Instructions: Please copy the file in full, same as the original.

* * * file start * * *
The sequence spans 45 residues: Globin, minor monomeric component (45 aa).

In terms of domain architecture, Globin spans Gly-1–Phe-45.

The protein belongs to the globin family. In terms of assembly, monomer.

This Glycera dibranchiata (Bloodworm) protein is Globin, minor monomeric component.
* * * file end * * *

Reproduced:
The sequence spans 45 residues: Globin, minor monomeric component (45 aa).

In terms of domain architecture, Globin spans Gly-1–Phe-45.

The protein belongs to the globin family. In terms of assembly, monomer.

This Glycera dibranchiata (Bloodworm) protein is Globin, minor monomeric component.